Never forget that people wanted to demolish the historic Tampa Theatre, too

And a few other Tampa Bay buildings that escaped the wrecking ball.

There are plenty of historic preservation shit-the-bed moments in Tampa Bay.

In St. Petersburg, there are the La Plaza and Florida theaters, Huntington and Pheil hotels and even the old Webb’s City. Don’t forget how the Soreno Hotel was blown to hell for the credits of “Lethal Weapon III," too.

In Tampa, there’s the Maas Brothers department store, Victory Theatre, the Jai Alai fronton (yeah, I said it), Seminole Heights Baptist Church (sans the steeple) and the Mediterranean Revival style Davis Islands house at 418 Blanca Ave. which was once home to former Florida Gov. LeRoy Collins.

But there are plenty of wins, too. Here are a few to wipe away some of that cynicism swishing around your tear ducts.
Tampa Theatre Across the street from Carolyn Wilson’s 600 block in downtown Tampa, this gem opened in 1926, but was slated for demolition by the mid-’70s, with folks for its destruction deploying much of the same reasoning used to rationalize demolition of old buildings today. Saved by citizens and the Arts Council of Tampa-Hillsborough County (with much credit to then Councilman Lee Duncan and late mayor Bill Poe), I’d like to see someone suggest tearing Tampa Theatre down these days.

The Scrub
“The Harlem of the South” was a place where Central Avenue hosted Ray Charles, Ella Fitzgerald and Cab Calloway. More than that though, The Scrub was a Tampa neighborhood built by free slaves after the Civil War. By the ‘50s, however, the neighborhood was more or less obliterated in the name of urban renewal (a 1951 “Report on the City Plan of Tampa, Florida” called The Scrub “one of the most insidious and cancerous infections in the city”).

But early this month, Paul Guzzo reported that the Tampa Housing Authority, a driving force of that “renewal” is doing the tiniest something after purchasing The Scrub’s last residential homes on Scott Street, which will be restored and then surrounded by possibly a dozen affordable housing units. St. James Episcopal Church, just a couple blocks away, is being fixed up, too.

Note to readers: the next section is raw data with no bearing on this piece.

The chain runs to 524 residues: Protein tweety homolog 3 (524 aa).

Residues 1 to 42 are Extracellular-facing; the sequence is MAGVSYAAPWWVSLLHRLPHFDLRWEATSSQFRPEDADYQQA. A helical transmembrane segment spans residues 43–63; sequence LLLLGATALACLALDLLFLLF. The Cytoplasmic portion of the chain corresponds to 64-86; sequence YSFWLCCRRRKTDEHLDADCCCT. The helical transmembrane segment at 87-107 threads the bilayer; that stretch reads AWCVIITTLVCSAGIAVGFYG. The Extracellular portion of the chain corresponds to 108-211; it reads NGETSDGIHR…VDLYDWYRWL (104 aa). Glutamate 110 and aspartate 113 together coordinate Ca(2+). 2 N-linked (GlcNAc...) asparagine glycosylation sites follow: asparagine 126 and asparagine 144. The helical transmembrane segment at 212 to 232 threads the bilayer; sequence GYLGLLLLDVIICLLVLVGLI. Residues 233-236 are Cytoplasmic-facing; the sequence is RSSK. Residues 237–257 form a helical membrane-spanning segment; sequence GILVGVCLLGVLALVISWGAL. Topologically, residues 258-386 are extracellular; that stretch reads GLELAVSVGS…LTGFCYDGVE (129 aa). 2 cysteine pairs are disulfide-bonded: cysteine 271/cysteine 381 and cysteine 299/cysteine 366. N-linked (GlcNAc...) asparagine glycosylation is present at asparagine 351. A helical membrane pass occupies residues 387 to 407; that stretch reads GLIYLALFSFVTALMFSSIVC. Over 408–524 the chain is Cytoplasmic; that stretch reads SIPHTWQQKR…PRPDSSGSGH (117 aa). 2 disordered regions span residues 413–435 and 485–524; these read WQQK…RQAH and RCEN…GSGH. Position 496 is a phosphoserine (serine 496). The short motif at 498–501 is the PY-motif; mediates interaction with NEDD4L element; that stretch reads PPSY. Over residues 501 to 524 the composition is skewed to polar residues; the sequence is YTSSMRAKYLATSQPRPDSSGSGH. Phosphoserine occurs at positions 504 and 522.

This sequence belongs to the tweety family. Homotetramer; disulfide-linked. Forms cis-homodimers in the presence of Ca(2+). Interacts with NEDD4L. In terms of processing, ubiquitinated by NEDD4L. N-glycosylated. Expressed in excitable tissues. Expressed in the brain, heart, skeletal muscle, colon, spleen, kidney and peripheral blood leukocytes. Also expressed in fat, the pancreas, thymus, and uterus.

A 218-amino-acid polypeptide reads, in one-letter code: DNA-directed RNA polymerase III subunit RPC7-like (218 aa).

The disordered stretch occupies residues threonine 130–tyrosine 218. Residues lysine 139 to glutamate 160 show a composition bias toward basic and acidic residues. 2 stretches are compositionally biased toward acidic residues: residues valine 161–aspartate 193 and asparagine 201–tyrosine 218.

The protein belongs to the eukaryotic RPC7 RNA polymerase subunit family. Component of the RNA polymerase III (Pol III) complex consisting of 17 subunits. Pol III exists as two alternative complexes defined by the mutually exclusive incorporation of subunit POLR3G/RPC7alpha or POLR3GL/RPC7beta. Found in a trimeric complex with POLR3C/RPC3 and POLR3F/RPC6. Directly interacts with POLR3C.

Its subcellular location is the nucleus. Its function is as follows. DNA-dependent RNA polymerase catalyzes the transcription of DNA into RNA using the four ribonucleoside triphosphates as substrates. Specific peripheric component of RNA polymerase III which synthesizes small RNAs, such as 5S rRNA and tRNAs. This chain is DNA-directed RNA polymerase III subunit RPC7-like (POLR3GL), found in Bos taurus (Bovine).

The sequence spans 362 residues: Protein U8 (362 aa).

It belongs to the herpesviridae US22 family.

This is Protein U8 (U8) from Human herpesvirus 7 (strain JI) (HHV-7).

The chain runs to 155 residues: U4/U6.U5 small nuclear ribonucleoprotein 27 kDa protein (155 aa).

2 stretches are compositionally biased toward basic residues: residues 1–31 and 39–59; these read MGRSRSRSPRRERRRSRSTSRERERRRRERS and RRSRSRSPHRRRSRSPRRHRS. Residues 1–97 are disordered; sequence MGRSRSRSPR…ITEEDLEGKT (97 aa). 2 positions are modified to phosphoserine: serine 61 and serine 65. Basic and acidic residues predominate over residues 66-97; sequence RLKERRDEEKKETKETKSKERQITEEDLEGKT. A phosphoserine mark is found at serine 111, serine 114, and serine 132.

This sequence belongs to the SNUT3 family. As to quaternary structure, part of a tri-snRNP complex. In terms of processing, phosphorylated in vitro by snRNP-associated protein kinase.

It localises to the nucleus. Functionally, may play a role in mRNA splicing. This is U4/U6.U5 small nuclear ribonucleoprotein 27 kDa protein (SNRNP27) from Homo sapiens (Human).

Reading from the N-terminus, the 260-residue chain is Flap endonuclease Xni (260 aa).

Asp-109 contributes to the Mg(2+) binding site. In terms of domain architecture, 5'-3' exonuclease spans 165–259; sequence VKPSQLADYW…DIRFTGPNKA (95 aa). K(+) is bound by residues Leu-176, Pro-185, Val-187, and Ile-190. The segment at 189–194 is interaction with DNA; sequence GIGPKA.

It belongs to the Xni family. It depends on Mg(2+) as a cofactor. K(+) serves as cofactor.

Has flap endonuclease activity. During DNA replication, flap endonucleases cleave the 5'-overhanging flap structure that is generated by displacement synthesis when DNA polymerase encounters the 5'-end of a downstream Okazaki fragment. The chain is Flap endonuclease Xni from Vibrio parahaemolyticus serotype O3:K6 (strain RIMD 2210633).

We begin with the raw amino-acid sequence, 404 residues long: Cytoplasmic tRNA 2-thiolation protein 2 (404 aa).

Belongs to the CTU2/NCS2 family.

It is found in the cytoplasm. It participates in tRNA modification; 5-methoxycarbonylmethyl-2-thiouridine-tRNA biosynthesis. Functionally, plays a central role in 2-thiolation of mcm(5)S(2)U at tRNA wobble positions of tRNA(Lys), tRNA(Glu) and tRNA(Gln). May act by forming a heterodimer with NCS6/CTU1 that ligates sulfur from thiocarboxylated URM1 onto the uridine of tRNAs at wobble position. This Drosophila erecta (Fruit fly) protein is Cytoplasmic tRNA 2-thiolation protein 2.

The Vinoy
You wouldn’t know it today, but St. Pete’s Vinoy hotel saw some dark days. The Vinoy, once barracks for soldiers during World War II and set for demolition in the ‘80s, was saved by locals like Anet Willingham who were adamant about its historical significance and contribution to a sense of place. University of Tampa Opened in the late-19th century and once a Gilded Age wonder of Tampa, the Tampa Bay Hotel was a destination before effects of the Great Depression forced it to close in the ‘30s. Furniture left there was looted, and the casino and boat house burned down. Considered an eyesore, city officials leased it to Tampa Bay Junior College for next to nothing. Now it’s the University of Tampa—and very hard to imagine the Hillsborough River without those minarets.

Franklin Exchange
Once the tallest building in Tampa—and doomed for demolition in 1999—Carolyn Wilson has been behind the restoration of this block that includes the 1923 Exchange National Bank, attached to an annex and tower now home to a myriad of office tenants (including Creative Loafing Tampa Bay) and C.W.’s Gin Joint. And yes, there was once a newsstand on the corner of nearby Williams Corner on Franklin and Zack Streets.

Ybor City
From the various social clubs (Cuban, Sociedad La Unión Martí-Maceo, Italian, Centro Asturiano, Centro Español) to the Ritz, Demmi’s Market, Columbia, El Pasaje, Tampa Florida Brewery/La Tropical Beer compound, and more, Ybor City is living history.

About The Author

Ray Roa

Read his 2016 intro letter and disclosures from 2022 and 2021. Ray Roa started freelancing for Creative Loafing Tampa in January 2011 and was hired as music editor in August 2016. He became Editor-In-Chief in August 2019. Past work can be seen at Suburban Apologist, Tampa Bay Times, Consequence of Sound and The...
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